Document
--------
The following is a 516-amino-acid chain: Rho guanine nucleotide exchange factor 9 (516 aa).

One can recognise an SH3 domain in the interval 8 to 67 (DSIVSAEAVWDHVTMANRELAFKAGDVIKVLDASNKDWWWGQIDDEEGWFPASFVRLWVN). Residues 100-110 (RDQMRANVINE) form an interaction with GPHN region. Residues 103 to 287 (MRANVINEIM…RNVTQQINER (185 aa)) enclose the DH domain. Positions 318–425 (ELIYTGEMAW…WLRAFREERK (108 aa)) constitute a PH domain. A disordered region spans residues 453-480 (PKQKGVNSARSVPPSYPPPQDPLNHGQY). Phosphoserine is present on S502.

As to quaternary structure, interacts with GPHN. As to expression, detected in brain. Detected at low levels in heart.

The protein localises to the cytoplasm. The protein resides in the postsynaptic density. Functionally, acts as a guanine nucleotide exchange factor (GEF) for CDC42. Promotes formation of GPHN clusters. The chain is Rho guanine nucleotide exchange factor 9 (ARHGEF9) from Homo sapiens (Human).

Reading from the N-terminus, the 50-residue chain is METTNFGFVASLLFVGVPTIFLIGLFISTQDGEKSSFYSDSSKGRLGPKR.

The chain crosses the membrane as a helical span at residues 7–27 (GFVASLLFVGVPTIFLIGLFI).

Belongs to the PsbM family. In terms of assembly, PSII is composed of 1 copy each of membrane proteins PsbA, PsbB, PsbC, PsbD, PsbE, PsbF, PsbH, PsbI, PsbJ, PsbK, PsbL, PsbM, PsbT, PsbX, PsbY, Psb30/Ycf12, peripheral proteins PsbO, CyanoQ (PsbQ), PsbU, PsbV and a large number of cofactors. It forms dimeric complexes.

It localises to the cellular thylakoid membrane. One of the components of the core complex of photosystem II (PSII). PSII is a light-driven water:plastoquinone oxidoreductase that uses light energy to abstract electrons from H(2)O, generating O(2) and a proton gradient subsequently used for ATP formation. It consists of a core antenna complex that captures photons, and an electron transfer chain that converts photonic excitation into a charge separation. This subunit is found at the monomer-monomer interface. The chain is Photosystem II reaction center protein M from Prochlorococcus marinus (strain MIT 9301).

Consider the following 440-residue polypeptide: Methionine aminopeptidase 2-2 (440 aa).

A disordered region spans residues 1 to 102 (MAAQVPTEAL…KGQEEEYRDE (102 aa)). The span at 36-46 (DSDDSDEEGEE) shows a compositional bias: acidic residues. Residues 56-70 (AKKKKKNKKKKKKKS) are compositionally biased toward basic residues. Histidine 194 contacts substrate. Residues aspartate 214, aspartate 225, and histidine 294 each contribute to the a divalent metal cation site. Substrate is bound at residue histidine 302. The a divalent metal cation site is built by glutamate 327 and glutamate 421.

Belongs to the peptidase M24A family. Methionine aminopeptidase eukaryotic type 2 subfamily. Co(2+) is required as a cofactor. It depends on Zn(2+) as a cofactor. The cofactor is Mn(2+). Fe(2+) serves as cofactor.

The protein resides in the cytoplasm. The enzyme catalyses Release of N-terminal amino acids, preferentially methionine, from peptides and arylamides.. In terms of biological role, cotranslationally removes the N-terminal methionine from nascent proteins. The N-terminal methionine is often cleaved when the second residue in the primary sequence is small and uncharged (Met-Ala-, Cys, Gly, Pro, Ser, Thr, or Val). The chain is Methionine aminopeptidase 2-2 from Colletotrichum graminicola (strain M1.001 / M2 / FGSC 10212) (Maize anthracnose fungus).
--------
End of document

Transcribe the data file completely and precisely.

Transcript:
The following is a 516-amino-acid chain: Rho guanine nucleotide exchange factor 9 (516 aa).

One can recognise an SH3 domain in the interval 8 to 67 (DSIVSAEAVWDHVTMANRELAFKAGDVIKVLDASNKDWWWGQIDDEEGWFPASFVRLWVN). Residues 100-110 (RDQMRANVINE) form an interaction with GPHN region. Residues 103 to 287 (MRANVINEIM…RNVTQQINER (185 aa)) enclose the DH domain. Positions 318–425 (ELIYTGEMAW…WLRAFREERK (108 aa)) constitute a PH domain. A disordered region spans residues 453-480 (PKQKGVNSARSVPPSYPPPQDPLNHGQY). Phosphoserine is present on S502.

As to quaternary structure, interacts with GPHN. As to expression, detected in brain. Detected at low levels in heart.

The protein localises to the cytoplasm. The protein resides in the postsynaptic density. Functionally, acts as a guanine nucleotide exchange factor (GEF) for CDC42. Promotes formation of GPHN clusters. The chain is Rho guanine nucleotide exchange factor 9 (ARHGEF9) from Homo sapiens (Human).

Reading from the N-terminus, the 50-residue chain is METTNFGFVASLLFVGVPTIFLIGLFISTQDGEKSSFYSDSSKGRLGPKR.

The chain crosses the membrane as a helical span at residues 7–27 (GFVASLLFVGVPTIFLIGLFI).

Belongs to the PsbM family. In terms of assembly, PSII is composed of 1 copy each of membrane proteins PsbA, PsbB, PsbC, PsbD, PsbE, PsbF, PsbH, PsbI, PsbJ, PsbK, PsbL, PsbM, PsbT, PsbX, PsbY, Psb30/Ycf12, peripheral proteins PsbO, CyanoQ (PsbQ), PsbU, PsbV and a large number of cofactors. It forms dimeric complexes.

It localises to the cellular thylakoid membrane. One of the components of the core complex of photosystem II (PSII). PSII is a light-driven water:plastoquinone oxidoreductase that uses light energy to abstract electrons from H(2)O, generating O(2) and a proton gradient subsequently used for ATP formation. It consists of a core antenna complex that captures photons, and an electron transfer chain that converts photonic excitation into a charge separation. This subunit is found at the monomer-monomer interface. The chain is Photosystem II reaction center protein M from Prochlorococcus marinus (strain MIT 9301).

Consider the following 440-residue polypeptide: Methionine aminopeptidase 2-2 (440 aa).

A disordered region spans residues 1 to 102 (MAAQVPTEAL…KGQEEEYRDE (102 aa)). The span at 36-46 (DSDDSDEEGEE) shows a compositional bias: acidic residues. Residues 56-70 (AKKKKKNKKKKKKKS) are compositionally biased toward basic residues. Histidine 194 contacts substrate. Residues aspartate 214, aspartate 225, and histidine 294 each contribute to the a divalent metal cation site. Substrate is bound at residue histidine 302. The a divalent metal cation site is built by glutamate 327 and glutamate 421.

Belongs to the peptidase M24A family. Methionine aminopeptidase eukaryotic type 2 subfamily. Co(2+) is required as a cofactor. It depends on Zn(2+) as a cofactor. The cofactor is Mn(2+). Fe(2+) serves as cofactor.

The protein resides in the cytoplasm. The enzyme catalyses Release of N-terminal amino acids, preferentially methionine, from peptides and arylamides.. In terms of biological role, cotranslationally removes the N-terminal methionine from nascent proteins. The N-terminal methionine is often cleaved when the second residue in the primary sequence is small and uncharged (Met-Ala-, Cys, Gly, Pro, Ser, Thr, or Val). The chain is Methionine aminopeptidase 2-2 from Colletotrichum graminicola (strain M1.001 / M2 / FGSC 10212) (Maize anthracnose fungus).